Hottest November day in decades for parts of southeast QLDMellissa Mackellar, Friday November 2, 2012 - 15:23 EDT
It's been a hot day for parts of southeast Queensland, but a cooler change is sweeping through the region.
Built up heat from over central Australia was dragged over the region by northwesterly winds during the morning, bringing the hottest November day for many years to a range of places.
Maryborough was one of the warmest, maxing out at 36 degrees, its warmest November day in 18 years.
Double Island Point reached 33 degrees at midday, which was the hottest day there since January and the hottest November day since 1957. Meanwhile Bundaberg airport recorded their hottest day since February at 32.
For parts of the Sunshine Coast it was the warmest November day in three years, including Tewantin where it reached 33 degrees and the airport where it hit 31.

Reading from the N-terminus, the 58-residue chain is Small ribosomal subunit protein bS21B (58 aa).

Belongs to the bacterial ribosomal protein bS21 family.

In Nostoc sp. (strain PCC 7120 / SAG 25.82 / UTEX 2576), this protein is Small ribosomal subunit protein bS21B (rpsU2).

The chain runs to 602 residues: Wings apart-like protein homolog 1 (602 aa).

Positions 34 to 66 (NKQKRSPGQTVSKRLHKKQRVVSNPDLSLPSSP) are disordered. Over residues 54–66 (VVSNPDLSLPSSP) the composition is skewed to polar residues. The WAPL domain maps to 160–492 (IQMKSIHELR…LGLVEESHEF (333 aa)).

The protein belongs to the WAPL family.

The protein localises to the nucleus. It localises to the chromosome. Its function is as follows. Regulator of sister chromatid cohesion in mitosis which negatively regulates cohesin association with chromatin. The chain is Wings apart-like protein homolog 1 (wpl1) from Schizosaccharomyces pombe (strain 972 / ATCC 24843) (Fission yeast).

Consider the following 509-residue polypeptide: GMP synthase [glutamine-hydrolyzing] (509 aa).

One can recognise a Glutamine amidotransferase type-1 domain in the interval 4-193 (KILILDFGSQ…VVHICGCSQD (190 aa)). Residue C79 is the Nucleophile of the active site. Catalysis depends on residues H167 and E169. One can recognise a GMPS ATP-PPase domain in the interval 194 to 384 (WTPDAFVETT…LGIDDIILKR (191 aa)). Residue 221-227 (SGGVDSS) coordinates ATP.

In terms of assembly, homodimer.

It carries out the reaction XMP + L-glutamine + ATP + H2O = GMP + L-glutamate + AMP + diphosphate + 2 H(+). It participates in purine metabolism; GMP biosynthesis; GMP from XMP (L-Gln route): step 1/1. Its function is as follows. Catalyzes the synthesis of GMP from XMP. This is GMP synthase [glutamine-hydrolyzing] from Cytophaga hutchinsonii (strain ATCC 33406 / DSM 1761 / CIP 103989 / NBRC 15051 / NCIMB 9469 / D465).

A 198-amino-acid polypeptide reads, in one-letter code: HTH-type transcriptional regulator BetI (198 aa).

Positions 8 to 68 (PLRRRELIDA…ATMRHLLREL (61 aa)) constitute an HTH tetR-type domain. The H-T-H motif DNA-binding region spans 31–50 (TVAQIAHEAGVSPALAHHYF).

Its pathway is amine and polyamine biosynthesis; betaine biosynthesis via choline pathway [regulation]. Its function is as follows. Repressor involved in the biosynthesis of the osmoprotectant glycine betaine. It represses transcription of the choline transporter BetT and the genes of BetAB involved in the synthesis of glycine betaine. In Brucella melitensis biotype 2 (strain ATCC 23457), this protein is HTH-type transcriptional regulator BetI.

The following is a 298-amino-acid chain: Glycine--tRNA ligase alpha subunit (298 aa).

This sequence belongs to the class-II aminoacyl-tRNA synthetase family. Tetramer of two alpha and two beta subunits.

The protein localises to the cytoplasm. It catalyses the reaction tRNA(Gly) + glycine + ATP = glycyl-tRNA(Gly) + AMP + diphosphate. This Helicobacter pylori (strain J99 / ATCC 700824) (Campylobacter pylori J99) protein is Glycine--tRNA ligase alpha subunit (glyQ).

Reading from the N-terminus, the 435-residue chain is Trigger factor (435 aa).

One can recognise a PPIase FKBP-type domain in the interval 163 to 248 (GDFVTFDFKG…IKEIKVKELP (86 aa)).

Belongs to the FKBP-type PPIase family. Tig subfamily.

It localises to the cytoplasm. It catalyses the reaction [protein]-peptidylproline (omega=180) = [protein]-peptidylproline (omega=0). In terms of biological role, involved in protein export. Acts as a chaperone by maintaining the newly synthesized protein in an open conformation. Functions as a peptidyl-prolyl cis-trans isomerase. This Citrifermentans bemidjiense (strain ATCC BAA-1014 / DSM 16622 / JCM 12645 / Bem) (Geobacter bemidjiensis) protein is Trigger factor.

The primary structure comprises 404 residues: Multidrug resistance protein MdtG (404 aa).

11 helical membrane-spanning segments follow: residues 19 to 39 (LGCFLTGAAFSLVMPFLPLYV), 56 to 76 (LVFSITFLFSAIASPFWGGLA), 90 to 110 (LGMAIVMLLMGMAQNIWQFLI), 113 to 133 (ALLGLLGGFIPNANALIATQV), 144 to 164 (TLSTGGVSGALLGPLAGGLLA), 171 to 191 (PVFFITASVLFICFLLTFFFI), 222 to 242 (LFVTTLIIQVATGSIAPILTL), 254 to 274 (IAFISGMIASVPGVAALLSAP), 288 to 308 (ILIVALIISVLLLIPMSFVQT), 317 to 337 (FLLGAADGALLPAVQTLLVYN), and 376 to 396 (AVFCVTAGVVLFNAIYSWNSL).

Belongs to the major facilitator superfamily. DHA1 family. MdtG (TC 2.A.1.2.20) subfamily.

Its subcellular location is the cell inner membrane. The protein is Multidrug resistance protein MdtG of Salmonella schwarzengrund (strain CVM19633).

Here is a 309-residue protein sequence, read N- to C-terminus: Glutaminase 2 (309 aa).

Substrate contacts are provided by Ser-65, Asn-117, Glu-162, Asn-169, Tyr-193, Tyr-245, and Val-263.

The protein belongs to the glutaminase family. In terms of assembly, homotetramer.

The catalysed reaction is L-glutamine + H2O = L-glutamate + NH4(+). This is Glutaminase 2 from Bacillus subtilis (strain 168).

A cool southerly change pushing up the coast arrived at the Sunshine Coast at around lunch time causing temperatures to plummet. Double Island Point cooled by nine degrees in less than an hour as southerly winds with gusts of up to 80km/h swept away the heat.
The southerly change arrived at Maryborough at 1:30pm local time, bringing an end to the intense heating there.
The days will be cooler over the weekend with temperatures expected to be closer to average. A high pressure system will direct humid southeasterly winds into the region, bringing cloud and isolated light showers to coastal parts of southeast Queensland.
© Weatherzone 2012
More breaking news
The last few nights have brought a spectacular light show to Tasmania, southern Victoria and New Zealand, with the potential for more to come over the next few weeks.
Grantham floods inquiry: Denis Wagner considers legal options after report finds quarry impact 'insignificant'
The former owner of the Grantham quarry is considering his legal options after an inquiry found it did not contribute to the town's deadly 2011 floods.
The Grantham Floods Commission of Inquiry has ruled the Grantham quarry played little role in the deadly 2011 flood and its owners were unjustly blamed.